The efficiency of thin-film solar cells based on copper indium gallium diselenide (CIGS) has increased more in the last 3 years than in the previous 15. And as efficiency goes up, the cost of solar power comes down, according to ZSW.
It was just three months ago that the team achieved 22.0 percent efficiency with a cell that outperformed everything the scientists had developed to date, setting a European record in the process. The cell that has increased this efficiency by another 0.6 percentage points was made in a state-of-the-art laboratory coating plant using the co-evaporation method. The Fraunhofer Institute for Solar Energy Sys-tems ISE has confirmed the results.
ZSW’s record-setting cell has an area of about 0.5 cm², a standard size for test cells. The institute’s researchers accomplished this latest performance boost by improving the manufacturing process at several points, one being the post-deposition treatment of the CIGS surface with alkaline metal compounds being incorporated into this layer.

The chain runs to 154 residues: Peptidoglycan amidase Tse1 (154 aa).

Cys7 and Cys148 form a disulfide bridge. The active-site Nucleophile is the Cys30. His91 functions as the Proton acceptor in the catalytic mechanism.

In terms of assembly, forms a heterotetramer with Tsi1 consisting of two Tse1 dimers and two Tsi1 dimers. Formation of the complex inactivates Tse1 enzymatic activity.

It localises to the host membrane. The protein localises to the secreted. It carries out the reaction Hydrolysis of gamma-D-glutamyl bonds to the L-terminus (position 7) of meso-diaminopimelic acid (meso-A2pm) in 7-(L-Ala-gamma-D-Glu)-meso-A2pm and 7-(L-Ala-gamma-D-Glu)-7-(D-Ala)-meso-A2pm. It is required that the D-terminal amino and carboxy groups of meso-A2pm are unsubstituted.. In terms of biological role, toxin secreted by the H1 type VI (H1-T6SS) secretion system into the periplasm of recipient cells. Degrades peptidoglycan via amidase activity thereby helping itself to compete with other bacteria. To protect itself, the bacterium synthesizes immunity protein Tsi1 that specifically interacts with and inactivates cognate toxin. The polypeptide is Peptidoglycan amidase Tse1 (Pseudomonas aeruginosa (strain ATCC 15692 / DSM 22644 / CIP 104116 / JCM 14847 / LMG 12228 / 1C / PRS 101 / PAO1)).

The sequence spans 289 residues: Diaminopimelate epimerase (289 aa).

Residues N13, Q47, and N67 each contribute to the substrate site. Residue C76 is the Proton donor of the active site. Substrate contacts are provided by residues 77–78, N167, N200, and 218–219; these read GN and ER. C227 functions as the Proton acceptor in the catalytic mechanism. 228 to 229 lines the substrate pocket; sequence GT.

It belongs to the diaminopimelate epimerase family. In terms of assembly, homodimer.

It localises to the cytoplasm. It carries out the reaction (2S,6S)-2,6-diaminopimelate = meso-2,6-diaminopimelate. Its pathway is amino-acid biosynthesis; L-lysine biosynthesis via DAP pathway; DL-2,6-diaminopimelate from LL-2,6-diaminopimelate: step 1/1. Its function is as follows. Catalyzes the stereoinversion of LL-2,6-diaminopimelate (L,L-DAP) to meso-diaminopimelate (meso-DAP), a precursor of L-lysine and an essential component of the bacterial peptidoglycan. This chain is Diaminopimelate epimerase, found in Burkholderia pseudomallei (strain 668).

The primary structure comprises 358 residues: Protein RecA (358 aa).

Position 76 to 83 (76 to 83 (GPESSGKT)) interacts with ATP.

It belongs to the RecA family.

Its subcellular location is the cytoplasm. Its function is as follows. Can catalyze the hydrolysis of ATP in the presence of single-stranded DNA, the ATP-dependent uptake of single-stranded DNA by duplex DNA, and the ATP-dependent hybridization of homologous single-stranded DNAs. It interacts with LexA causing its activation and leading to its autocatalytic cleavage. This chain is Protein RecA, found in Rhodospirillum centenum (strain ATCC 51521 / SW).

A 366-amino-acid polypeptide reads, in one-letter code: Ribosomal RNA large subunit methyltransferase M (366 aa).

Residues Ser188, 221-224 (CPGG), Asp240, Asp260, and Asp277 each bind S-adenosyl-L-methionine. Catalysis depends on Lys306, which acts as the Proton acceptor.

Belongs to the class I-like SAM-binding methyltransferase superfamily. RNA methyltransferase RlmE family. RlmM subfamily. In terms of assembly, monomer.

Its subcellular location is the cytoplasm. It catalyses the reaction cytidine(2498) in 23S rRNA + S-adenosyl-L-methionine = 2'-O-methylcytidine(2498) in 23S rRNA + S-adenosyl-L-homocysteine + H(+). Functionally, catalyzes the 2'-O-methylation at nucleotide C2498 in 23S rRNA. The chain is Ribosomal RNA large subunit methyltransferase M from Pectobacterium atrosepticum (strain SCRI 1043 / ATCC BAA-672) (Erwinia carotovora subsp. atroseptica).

In the past, efficiency has increased by just 0.1 percentage points a year on average. However, in the last three years the world record has been eclipsed approximately every six months, with an average increase of 0.7 percentage points per year.
With these latest advances in R&D, thin-film cells could soon be a serious contender for the silicon-based solutions that have dominated the PV market for years, states ZSW. As impressive as recent advances may be, however, ZSW researchers still see plenty of untapped potential in the technology behind CIGS solar cells, and Professor Michael Powalla, ZSW board member and Head of the Photovoltaics division, conveys expectations that ZSW could achieve up to 25 percent efficiency in the years ahead.